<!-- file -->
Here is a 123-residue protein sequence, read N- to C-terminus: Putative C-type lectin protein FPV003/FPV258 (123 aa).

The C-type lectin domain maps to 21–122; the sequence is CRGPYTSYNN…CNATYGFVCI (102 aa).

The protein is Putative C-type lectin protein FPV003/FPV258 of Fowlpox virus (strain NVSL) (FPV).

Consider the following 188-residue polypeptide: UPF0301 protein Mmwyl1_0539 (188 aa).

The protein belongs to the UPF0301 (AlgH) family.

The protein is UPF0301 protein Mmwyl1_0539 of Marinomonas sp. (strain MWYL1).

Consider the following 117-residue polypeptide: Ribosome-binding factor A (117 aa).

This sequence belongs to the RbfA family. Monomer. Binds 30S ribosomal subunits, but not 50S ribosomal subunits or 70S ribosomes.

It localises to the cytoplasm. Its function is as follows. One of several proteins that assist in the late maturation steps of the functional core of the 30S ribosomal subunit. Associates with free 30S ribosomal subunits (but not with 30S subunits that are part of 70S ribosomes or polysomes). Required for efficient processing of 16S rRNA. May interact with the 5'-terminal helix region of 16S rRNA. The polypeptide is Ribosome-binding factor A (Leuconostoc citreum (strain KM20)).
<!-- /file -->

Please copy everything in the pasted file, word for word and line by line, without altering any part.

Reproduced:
Here is a 123-residue protein sequence, read N- to C-terminus: Putative C-type lectin protein FPV003/FPV258 (123 aa).

The C-type lectin domain maps to 21–122; the sequence is CRGPYTSYNN…CNATYGFVCI (102 aa).

The protein is Putative C-type lectin protein FPV003/FPV258 of Fowlpox virus (strain NVSL) (FPV).

Consider the following 188-residue polypeptide: UPF0301 protein Mmwyl1_0539 (188 aa).

The protein belongs to the UPF0301 (AlgH) family.

The protein is UPF0301 protein Mmwyl1_0539 of Marinomonas sp. (strain MWYL1).

Consider the following 117-residue polypeptide: Ribosome-binding factor A (117 aa).

This sequence belongs to the RbfA family. Monomer. Binds 30S ribosomal subunits, but not 50S ribosomal subunits or 70S ribosomes.

It localises to the cytoplasm. Its function is as follows. One of several proteins that assist in the late maturation steps of the functional core of the 30S ribosomal subunit. Associates with free 30S ribosomal subunits (but not with 30S subunits that are part of 70S ribosomes or polysomes). Required for efficient processing of 16S rRNA. May interact with the 5'-terminal helix region of 16S rRNA. The polypeptide is Ribosome-binding factor A (Leuconostoc citreum (strain KM20)).